Monday, May 16, 2016

SUCCESSFUL PEOPLE - The Quality of 'True Grit'

"What quality do the most successful people share?  True grit" PBS NewsHour 5/12/2016


SUMMARY:  What makes a person successful?  For Professor Angela Duckworth, the answer is grit, an intangible trait that motivates passion and perseverance.  In a study at West Point, Duckworth found that grit mattered more for success than leadership ability, intelligence and physical fitness.  Now, she hopes to introduce grit to classrooms across the country.  Economics correspondent Paul Solman reports.

ROBERTO DIAZ, CEO, Curtis Institute of Music:  As the sound opens, we have to have the vibrato open more.

PAUL SOLMAN (NewsHour):  World-renowned violist Roberto Diaz.  Diaz now heads the tuition-free Curtis Institute of Music in Philadelphia, the hardest college in America to get into, where he's taught for years.

But what sets Diam and his students apart?

ROBERTO DIAZ:  What we do here is teach students how to work and motivate themselves over a very long period of time.

PAUL SOLMAN:  That pretty much defines grit, the catchword concept of psychologist Angela Duckworth and subject of her new book, “Grit: The Power of Passion and Perseverance.”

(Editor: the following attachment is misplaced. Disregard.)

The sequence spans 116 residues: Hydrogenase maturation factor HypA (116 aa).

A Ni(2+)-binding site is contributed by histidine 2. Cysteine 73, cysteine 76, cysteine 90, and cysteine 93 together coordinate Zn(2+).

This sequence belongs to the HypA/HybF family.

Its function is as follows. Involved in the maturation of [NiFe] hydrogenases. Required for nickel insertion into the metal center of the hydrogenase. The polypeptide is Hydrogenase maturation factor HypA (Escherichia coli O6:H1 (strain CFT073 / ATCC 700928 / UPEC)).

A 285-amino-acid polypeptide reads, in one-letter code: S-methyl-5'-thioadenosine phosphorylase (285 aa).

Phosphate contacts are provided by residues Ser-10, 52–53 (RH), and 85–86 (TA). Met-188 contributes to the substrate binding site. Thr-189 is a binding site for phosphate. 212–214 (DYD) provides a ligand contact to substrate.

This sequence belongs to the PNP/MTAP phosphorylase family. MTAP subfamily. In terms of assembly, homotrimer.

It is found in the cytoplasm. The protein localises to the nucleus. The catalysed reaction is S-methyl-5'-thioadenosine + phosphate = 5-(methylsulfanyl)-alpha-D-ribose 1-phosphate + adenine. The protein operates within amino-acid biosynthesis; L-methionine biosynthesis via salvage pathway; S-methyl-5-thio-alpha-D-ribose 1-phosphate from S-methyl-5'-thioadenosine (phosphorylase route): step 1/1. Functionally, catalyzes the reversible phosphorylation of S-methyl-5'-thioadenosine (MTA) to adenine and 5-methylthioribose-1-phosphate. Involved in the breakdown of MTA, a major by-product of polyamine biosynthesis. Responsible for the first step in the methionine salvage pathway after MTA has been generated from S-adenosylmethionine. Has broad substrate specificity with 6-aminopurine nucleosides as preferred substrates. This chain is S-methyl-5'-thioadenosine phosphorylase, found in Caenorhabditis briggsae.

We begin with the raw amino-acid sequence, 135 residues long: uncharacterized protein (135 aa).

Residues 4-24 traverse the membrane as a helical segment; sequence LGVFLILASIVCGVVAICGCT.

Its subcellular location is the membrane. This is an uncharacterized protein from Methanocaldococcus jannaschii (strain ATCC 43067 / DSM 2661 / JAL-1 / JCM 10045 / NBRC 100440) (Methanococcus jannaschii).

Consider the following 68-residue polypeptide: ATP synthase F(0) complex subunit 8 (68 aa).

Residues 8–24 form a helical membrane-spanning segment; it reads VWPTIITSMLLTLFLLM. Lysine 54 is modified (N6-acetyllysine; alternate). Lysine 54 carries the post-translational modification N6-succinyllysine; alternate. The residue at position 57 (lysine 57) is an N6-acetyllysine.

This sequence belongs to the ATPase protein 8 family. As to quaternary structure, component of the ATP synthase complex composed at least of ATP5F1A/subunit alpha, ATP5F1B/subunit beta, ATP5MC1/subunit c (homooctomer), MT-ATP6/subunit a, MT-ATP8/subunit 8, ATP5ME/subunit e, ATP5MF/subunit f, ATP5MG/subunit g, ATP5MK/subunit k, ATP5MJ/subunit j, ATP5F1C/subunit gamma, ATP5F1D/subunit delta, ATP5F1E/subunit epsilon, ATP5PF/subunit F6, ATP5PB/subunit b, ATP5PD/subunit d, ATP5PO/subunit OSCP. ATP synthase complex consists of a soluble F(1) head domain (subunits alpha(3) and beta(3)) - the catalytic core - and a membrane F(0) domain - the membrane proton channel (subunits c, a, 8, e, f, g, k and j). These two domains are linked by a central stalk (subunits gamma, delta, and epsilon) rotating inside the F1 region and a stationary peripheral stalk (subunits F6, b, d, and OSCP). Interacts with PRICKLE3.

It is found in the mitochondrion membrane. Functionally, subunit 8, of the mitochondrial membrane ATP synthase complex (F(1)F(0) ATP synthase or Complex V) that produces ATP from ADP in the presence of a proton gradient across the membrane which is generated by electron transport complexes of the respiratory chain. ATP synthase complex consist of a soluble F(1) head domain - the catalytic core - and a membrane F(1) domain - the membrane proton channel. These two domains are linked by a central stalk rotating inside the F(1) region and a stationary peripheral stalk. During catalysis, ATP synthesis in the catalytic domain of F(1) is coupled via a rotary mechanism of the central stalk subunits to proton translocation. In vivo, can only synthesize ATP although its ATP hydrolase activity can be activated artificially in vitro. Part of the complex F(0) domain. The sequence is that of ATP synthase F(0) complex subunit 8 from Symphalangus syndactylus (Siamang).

ANGELA DUCKWORTH, Author, “Grit”:  Nobody gets to be good at something without effort, no matter what your aptitude is.  And grit is about the effort part of the equation, right?  Grit says, you know, whatever your talent is, you're going to have to invest effort in order to develop skill.

PAUL SOLMAN:  For years now, Professor Duckworth has been on a mission, to teach grit to those who lack it.  When she began her career as an inner-city teacher.

ANGELA DUCKWORTH:  It struck me that the gap between my highest-achieving and my lowest-achieving kids was yawning.  How can we get kids to do better, and in particular the kids who I could tell from interacting with them had the aptitude, had the talent, to learn what I was asking them to learn, but weren't?

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